As many of you know, Save The Snakes has a program in South Africa dedicated to snake education and conservation to mitigate human-snake conflict, currently led by Hiral Naik. Due to Covid-19 related delays, the project has had a slow start, but the team are now actively working on the ground!
To create a local presence in Hoedspruit for our education and outreach projects, Save The Snakes and the Hoedspruit Reptile Centre have created the Snake Education and Community Awareness Program (SECAP). SECAP aims to work with learners, community members and healthcare workers to mitigate human-snake conflict and reduce the number of snakebites that occur in the Hoedspruit area.
There are currently 5 main projects:
• Schools Project: educating learners at schools in the area and create a positive attitude towards snakes.
• Communities Project: focuses on educating members of various rural communities in the area about snakes and conducting additional outreach projects to create valuable partnerships.
• Healthcare Worker’s Project: working with local hospitals and clinics to ensure healthcare workers are better equipped with dealing with snakebite.
• Antivenom Bank: providing antivenom to individuals or to hospitals and clinics when they have been bitten by a snake.
• Snake Relocation Training: working with identified leaders in rural communities to become snake handlers and learn to safely rescue and relocate snakes. The SECAP School’s Project has kicked off to a great start. The team has visited two schools so far and have received some fantastic engagement from the learners and teachers. Hoedspruit High School’s Grade 12 (age 17-18) class and Southern Cross School’s Grade 7 (age 12-13) class welcomed the SECAP team with open arms. Both groups received a presentation by Hiral Naik (Save The Snakes) and a snake demonstration by Chris Cooke (Hoedspruit Reptile Centre). The talks highlighted the importance of snakes and what to do and what not to do if bitten by a snake. The snake demonstration focused on three important snakes, each of which have different venom types: puff adder (cytotoxic venom), boomslang (hemotoxic venom) and snouted cobra (neurotoxic venom). The main focus of the demonstrations was to show learners the behaviour of each of these snakes and their reluctance to bite.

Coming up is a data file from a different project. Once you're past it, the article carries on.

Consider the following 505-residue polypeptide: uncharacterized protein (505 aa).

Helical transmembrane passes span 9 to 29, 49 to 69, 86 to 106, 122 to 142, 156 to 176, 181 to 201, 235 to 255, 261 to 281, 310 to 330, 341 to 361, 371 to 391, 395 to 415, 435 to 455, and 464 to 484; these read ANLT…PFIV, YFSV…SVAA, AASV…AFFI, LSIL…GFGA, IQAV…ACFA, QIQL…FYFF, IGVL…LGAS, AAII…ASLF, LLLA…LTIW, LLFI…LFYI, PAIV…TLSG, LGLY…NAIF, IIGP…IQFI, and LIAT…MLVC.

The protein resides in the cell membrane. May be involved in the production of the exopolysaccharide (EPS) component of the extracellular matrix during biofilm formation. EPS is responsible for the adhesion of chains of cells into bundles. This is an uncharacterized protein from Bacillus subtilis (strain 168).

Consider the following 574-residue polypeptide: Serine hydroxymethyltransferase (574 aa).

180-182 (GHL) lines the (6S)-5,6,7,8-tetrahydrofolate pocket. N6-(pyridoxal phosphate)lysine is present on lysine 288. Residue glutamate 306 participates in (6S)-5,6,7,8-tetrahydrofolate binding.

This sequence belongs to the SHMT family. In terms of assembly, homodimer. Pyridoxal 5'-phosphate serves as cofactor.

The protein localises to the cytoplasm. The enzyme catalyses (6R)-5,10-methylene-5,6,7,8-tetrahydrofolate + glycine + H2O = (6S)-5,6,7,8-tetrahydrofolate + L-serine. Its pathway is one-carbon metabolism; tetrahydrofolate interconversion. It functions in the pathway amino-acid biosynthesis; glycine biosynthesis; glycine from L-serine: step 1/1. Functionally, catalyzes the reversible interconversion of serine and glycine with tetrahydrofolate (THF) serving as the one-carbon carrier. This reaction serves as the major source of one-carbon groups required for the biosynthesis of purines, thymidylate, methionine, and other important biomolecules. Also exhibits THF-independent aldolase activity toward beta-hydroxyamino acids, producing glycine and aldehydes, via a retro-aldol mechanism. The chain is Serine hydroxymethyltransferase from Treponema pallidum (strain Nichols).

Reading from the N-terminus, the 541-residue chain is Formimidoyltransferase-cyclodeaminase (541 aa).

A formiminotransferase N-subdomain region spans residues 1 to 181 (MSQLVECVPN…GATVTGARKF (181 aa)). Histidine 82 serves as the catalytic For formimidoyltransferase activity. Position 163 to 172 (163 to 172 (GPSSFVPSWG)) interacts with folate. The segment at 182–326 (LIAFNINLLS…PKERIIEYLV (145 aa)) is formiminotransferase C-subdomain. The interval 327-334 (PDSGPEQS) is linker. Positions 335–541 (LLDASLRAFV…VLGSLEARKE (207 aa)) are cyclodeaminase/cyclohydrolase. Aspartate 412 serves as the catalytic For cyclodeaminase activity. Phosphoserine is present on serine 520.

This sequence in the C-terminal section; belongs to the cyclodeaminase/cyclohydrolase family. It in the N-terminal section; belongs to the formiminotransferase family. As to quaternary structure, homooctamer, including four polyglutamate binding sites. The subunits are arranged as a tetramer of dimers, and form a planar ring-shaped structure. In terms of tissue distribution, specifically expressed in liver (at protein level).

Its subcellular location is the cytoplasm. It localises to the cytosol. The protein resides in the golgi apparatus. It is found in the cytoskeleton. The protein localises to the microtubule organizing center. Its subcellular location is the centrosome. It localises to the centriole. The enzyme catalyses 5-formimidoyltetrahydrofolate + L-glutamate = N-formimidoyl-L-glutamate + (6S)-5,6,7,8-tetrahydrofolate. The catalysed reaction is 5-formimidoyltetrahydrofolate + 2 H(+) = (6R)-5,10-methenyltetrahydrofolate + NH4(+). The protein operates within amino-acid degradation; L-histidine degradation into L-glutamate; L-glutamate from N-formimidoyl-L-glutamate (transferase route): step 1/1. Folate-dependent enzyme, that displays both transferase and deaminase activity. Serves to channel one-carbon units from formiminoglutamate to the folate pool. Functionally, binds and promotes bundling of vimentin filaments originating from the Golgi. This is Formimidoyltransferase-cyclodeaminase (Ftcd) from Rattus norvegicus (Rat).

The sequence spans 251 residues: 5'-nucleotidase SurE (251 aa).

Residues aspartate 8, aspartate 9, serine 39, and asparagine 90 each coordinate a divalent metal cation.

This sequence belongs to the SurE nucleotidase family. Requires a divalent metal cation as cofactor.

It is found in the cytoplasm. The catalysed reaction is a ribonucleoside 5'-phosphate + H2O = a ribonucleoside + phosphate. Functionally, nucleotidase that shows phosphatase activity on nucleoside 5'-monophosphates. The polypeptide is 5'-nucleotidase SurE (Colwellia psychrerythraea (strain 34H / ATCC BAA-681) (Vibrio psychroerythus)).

The team successfully provided talks to 80 learners and collected valuable information from pre-talk surveys. While many learners said they were scared of snakes, they were mostly all open to learning more about snakes. This emphasises the need and value of our education projects and the importance in cultivating an appreciation for snakes from their role as ecosystem balancers to the beautiful animals that they are. Of all the learners that were present at the talk and demonstration, 99% said they want to learn more about snakes. This is exciting news as the team have so much more exciting content to share about snakes!
As the ball has started rolling, the next few weeks and months hold some exciting snake adventures for the team. Stay tuned for exciting updates from the SECAP team and show your support by visiting our Facebook page.
Partial funding for this project has been received from an education grant from the International Herpetological Symposium and the Belton Mouras, Jr. and Dolores Ramirez Mouras Charitable Fund of the Sacramento Region Community Foundation.
Please donate today to help us continue to fund Hiral’s snake conservation project in South Africa. Save The Snakes depends on the assistance of generous people like you to help fund international snake conservation efforts. Thank you for your support.